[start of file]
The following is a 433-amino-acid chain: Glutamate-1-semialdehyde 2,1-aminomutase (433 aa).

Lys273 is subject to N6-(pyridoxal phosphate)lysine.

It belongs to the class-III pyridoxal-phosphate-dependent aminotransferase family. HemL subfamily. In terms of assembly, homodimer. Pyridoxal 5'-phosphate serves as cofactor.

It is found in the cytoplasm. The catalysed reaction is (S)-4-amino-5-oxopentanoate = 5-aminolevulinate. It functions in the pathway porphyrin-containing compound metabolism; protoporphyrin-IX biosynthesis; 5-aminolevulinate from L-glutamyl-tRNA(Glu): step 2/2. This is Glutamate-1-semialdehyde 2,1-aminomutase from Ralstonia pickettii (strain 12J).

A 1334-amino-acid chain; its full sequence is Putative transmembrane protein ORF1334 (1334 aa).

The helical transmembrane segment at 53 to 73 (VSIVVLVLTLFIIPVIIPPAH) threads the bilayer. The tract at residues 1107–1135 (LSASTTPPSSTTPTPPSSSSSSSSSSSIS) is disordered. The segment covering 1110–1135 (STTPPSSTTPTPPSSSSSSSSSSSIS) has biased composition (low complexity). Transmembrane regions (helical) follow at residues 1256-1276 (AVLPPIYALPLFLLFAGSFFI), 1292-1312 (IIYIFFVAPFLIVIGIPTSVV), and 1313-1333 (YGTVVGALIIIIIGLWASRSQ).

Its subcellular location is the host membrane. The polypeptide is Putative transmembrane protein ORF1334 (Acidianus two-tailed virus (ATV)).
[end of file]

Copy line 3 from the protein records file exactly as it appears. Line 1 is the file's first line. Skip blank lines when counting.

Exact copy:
It belongs to the class-III pyridoxal-phosphate-dependent aminotransferase family. HemL subfamily. In terms of assembly, homodimer. Pyridoxal 5'-phosphate serves as cofactor.